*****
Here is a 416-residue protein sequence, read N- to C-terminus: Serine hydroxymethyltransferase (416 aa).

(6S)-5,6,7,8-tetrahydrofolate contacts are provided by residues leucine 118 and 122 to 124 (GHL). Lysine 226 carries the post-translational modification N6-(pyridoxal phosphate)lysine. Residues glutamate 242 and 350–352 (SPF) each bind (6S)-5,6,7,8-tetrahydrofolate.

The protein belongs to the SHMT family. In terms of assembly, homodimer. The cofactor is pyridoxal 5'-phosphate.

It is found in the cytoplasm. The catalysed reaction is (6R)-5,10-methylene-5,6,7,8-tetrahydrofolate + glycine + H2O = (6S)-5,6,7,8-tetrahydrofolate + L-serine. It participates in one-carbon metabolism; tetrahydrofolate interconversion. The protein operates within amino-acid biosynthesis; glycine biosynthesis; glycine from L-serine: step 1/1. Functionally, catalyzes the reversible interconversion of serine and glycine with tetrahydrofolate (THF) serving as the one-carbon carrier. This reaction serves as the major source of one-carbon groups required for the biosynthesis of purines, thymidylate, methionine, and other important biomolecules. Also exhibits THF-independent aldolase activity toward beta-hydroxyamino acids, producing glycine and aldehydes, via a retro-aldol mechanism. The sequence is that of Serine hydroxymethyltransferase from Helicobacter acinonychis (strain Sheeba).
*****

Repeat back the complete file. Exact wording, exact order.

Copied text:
Here is a 416-residue protein sequence, read N- to C-terminus: Serine hydroxymethyltransferase (416 aa).

(6S)-5,6,7,8-tetrahydrofolate contacts are provided by residues leucine 118 and 122 to 124 (GHL). Lysine 226 carries the post-translational modification N6-(pyridoxal phosphate)lysine. Residues glutamate 242 and 350–352 (SPF) each bind (6S)-5,6,7,8-tetrahydrofolate.

The protein belongs to the SHMT family. In terms of assembly, homodimer. The cofactor is pyridoxal 5'-phosphate.

It is found in the cytoplasm. The catalysed reaction is (6R)-5,10-methylene-5,6,7,8-tetrahydrofolate + glycine + H2O = (6S)-5,6,7,8-tetrahydrofolate + L-serine. It participates in one-carbon metabolism; tetrahydrofolate interconversion. The protein operates within amino-acid biosynthesis; glycine biosynthesis; glycine from L-serine: step 1/1. Functionally, catalyzes the reversible interconversion of serine and glycine with tetrahydrofolate (THF) serving as the one-carbon carrier. This reaction serves as the major source of one-carbon groups required for the biosynthesis of purines, thymidylate, methionine, and other important biomolecules. Also exhibits THF-independent aldolase activity toward beta-hydroxyamino acids, producing glycine and aldehydes, via a retro-aldol mechanism. The sequence is that of Serine hydroxymethyltransferase from Helicobacter acinonychis (strain Sheeba).